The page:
Learning to be ‘Nosy and Eyesy’
When was the last time you spent time truly observing your surroundings, the tiny details of an object or even the invisible atmosphere of a place or situation? Observation is an important skill for everyone from designers to lawyers and doctors. But in the fast-paced age of devices and information overload, the practice and refinement of this inherent ability isn’t something we can take for granted.
Visual literacy training through art observation has been shown to improve the visual diagnostic skills of medical students, and even lead to better maths grades for secondary school students.
By working with illustrators who have fresh perspectives and tackling topics students are naturally curious about, we are able to nurture not only observation, but also creative confidence and critical thinking.
PISA has made a strong case for the role of creative thinking in education and is launching a creative thinking assessment in 2022. Using the universal language of images, to incite conversation and child-led learning, we can introduce fun into the classroom where students (and teachers) learn without knowing it.
Let’s take the caption contest below.
This requires not a right or wrong answer, but an original one. Playfulness with words is at the heart of combining different ideas and trains the right-brain/left-brain integration.
By sharing and liking each other’s ideas, we can encourage peer-to-peer reviews and group learning.
This highly detailed scene of chaos in the Arctic is layered with learnings that can be drawn out through a ‘Look, Describe, Interpret’ process. Revealing insights about viruses trapped in melting ice caps, rising temperatures causing mosquitoes to breed and plastic bottles washed up on remote Arctic beaches.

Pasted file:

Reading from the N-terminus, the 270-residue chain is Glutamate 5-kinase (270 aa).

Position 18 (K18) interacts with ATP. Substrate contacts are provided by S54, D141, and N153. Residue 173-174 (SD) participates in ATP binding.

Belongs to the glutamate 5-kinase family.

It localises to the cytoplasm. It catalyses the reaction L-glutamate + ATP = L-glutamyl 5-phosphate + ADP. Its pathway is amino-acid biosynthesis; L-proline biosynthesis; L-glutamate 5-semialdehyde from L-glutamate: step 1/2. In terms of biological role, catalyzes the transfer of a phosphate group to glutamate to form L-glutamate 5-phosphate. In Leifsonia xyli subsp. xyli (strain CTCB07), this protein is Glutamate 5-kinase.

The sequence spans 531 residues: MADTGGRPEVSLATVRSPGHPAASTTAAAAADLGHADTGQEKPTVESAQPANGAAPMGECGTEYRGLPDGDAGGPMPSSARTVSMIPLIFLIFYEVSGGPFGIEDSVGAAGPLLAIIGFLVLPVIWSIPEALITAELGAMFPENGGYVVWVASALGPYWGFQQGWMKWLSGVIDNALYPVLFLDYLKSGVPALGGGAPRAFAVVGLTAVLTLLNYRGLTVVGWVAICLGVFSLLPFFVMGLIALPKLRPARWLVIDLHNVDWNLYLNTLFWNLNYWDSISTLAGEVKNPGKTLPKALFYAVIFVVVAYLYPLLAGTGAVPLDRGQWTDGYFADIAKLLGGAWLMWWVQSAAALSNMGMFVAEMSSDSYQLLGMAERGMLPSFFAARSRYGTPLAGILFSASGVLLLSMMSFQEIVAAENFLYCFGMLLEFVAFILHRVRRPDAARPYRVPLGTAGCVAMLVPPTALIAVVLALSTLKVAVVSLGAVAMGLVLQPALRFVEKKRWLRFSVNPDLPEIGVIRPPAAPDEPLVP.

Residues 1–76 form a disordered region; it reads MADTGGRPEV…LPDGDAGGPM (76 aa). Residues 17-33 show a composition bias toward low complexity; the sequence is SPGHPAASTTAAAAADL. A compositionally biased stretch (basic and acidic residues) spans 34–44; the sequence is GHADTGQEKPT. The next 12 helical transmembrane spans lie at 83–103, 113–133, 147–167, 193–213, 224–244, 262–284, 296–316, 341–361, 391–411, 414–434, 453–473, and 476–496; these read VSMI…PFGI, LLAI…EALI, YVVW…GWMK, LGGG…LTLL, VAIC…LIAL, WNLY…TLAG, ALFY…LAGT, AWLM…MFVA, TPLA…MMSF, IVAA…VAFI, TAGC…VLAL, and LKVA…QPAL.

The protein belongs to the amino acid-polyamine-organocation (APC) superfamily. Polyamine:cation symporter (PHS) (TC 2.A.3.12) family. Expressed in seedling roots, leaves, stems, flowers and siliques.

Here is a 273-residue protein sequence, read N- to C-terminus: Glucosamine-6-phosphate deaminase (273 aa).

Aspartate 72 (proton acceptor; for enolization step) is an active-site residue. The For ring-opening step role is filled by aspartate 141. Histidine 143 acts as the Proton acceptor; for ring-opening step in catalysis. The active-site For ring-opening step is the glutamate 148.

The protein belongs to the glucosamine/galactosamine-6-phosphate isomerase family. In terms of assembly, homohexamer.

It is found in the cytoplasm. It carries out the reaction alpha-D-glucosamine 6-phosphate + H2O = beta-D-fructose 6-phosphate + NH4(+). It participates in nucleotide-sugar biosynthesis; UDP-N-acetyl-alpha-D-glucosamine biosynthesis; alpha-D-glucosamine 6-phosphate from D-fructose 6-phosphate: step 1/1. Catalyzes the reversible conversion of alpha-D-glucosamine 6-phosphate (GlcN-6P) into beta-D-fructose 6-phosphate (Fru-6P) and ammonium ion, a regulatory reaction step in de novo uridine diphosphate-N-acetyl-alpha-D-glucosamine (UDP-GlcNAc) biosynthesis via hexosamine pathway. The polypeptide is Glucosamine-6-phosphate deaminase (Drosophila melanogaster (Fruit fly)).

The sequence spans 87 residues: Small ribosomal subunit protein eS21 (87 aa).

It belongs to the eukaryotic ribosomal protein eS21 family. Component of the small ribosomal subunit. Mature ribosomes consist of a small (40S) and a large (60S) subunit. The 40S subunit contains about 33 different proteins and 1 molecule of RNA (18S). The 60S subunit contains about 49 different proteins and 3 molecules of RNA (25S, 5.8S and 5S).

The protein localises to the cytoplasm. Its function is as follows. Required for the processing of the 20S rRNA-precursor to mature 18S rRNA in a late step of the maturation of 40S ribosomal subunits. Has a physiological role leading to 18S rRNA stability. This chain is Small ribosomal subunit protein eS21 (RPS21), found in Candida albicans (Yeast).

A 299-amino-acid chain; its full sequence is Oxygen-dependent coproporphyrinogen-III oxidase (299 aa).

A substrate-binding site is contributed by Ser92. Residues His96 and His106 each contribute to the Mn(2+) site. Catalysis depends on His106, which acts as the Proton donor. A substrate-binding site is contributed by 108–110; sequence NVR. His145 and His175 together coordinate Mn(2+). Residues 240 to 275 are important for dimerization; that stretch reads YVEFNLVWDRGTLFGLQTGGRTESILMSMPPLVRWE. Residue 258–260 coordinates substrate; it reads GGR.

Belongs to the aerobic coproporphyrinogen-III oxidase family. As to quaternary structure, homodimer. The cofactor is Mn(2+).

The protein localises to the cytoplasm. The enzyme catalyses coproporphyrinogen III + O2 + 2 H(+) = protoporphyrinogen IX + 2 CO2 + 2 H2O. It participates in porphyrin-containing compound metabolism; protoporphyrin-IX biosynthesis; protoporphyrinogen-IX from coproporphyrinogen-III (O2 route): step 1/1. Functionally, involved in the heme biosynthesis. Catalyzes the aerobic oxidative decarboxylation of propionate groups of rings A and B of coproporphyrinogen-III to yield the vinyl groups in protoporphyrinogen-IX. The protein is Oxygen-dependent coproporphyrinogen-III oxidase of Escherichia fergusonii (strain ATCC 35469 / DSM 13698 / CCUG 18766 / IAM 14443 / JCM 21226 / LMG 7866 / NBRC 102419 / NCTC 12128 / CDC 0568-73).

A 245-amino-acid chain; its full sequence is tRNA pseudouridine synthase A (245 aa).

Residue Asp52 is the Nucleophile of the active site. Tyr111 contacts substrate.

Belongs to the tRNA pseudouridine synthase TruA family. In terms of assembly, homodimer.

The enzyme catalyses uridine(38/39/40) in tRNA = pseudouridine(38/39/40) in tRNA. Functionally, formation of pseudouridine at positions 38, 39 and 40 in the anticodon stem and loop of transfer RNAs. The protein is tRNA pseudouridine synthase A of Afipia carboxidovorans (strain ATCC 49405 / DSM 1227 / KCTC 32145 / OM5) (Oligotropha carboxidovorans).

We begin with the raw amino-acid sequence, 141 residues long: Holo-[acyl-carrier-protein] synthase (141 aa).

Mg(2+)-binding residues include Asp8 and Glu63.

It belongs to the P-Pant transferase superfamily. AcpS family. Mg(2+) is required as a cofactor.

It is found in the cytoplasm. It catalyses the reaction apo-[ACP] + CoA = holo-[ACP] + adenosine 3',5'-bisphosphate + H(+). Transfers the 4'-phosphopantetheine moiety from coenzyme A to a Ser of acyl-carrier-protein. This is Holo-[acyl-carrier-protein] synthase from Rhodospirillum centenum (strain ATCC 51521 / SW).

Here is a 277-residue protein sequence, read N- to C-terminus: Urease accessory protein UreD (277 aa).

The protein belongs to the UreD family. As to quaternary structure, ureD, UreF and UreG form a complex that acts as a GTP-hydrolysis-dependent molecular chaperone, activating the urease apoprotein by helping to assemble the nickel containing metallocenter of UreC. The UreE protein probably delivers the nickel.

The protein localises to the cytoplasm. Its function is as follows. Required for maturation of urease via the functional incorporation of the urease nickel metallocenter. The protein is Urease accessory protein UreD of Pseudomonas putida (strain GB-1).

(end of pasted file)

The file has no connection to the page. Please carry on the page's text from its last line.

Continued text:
This visual metaphor uses a precise graphic language, merging the iconic image of the handphone, paired with the timeless image of despair, the drowning hands appealing for help. It is making a visual commentary about the power of devices to overwhelm. The viewer needs to exercise empathy and look through the eyes of the creator to understand their perspective. It also invites self-reflection on our own use of devices.
There is a strong link between humour and creativity and we firmly believe that teaching creativity should first and foremost be a fun experience.
Just like Physical Education, we want to train those muscles so they become active in critical thinking and problem solving. We believe that by creating a platform that exposes children to professional world-class creativity, we can lay strong foundations for a generation of creative problem solvers, sensitively attuned towards their peers, their community and the planet.